The secondary endpoints of the TRCA-301E trial assessed the durability of effect of TRC101, both on blood bicarbonate levels and on measures of physical function, over the 52-week treatment period for those subjects who participated in the TRCA-301E trial. All were met with high statistical significance.

The durability of the effect of TRC101 was assessed based on differences in the treatment groups, in favor of TRC101, in the change in blood bicarbonate from baseline to Week 52 (p=0.0002) as well as in the proportion of subjects achieving a change from baseline to Week 52 in blood bicarbonate of at least 4 milliequivalents per liter (mEq/L) or a blood bicarbonate level in the normal range of 22 to 29 mEq/L (p=0.0015).

The effect of 1-year of treatment with TRC101 on physical function was also significantly greater than with placebo, both as measured using self-reported responses to the physical functioning subpart of the Kidney Disease and Quality of Life Short Form survey (p<0.0001) as well as by using a repeated chair stand test (p<0.0001). The placebo-adjusted improvements in favor of TRC101-treated subjects in the two measures of physical function at Week 52 approximately doubled compared to the results at Week 12 observed in the parent trial, TRCA-301. We believe the results from these two assessments provide consistent evidence of a clinically meaningful improvement in physical function and related aspects of quality of life for TRC101-treated subjects.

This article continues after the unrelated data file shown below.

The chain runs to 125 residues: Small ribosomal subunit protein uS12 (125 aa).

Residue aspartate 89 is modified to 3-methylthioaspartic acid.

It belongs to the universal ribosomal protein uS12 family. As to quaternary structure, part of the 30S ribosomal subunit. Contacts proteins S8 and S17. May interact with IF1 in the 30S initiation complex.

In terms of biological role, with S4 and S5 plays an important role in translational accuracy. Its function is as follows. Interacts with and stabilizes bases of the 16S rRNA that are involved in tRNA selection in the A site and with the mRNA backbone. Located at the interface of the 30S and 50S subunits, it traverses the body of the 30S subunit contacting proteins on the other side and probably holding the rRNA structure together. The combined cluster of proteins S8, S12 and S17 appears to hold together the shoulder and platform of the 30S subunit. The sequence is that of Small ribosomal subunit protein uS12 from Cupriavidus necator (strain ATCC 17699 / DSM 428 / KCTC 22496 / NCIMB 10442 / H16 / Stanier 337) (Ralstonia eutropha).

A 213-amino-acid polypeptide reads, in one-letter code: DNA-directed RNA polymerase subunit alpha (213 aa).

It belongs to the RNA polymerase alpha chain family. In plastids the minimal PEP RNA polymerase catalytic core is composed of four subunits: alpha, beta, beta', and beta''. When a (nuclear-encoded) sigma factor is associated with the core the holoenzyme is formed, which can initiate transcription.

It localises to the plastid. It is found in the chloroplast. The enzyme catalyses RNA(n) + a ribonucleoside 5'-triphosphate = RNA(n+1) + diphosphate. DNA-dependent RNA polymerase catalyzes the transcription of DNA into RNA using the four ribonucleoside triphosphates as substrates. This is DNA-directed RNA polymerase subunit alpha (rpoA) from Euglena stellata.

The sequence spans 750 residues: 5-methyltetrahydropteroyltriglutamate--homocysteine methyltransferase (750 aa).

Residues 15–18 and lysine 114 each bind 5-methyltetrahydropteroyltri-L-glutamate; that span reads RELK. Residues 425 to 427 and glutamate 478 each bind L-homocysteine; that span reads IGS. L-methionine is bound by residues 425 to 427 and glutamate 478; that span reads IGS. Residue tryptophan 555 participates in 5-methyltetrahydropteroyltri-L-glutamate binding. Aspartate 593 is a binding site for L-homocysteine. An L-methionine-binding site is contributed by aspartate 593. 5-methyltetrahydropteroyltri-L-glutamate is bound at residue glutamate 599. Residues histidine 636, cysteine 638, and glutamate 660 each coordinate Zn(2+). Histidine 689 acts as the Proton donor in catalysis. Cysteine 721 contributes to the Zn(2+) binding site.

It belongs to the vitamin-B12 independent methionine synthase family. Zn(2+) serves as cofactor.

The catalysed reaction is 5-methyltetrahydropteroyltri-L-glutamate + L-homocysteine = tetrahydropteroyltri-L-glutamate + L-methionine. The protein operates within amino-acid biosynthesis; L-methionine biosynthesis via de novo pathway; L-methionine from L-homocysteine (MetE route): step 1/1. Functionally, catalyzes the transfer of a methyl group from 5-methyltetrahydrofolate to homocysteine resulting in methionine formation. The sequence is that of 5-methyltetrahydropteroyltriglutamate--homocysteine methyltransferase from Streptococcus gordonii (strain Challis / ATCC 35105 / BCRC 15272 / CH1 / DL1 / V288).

A prespecified analysis included the time to death (all-cause mortality), dialysis/kidney transplant (renal replacement therapy) or a ≥50% decline in estimated glomerular filtration rate (eGFR), taken together DD50. Over the combined (TRCA-301 and TRCA-301E trials) 52-week treatment period, the time to DD50 was prolonged in the TRC101 group compared to the placebo group, with an annualized DD50 incidence rate, calculated as 100 times the number of events divided by the total person-years, of 4.2% in the TRC101 group vs 12.0% in the placebo group (p = 0.0224). In aggregate, the 52-week treatment data with TRC101 provides evidence of clinical benefit beyond the increase in blood bicarbonate.

Previously, we completed a successful 135-subject, double-blind, randomized, placebo-controlled Phase 1/2 trial (TRCA-101), and the results from this trial were published in an article, titled “Randomized, Controlled Trial of TRC101 to Increase Serum Bicarbonate in Patients with CKD,” by Bushinsky et al., in the Clinical Journal of the American Society of Nephrology (CJASN).

We have successfully completed all of the clinical trials that we planned to complete prior to submission of a NDA to the FDA through the FDA’s Accelerated Approval Program.  We plan to submit the NDA, in the second half of 2019. *

*Please review our Forward Looking Statements for information regarding the risks and uncertainties related to these statements.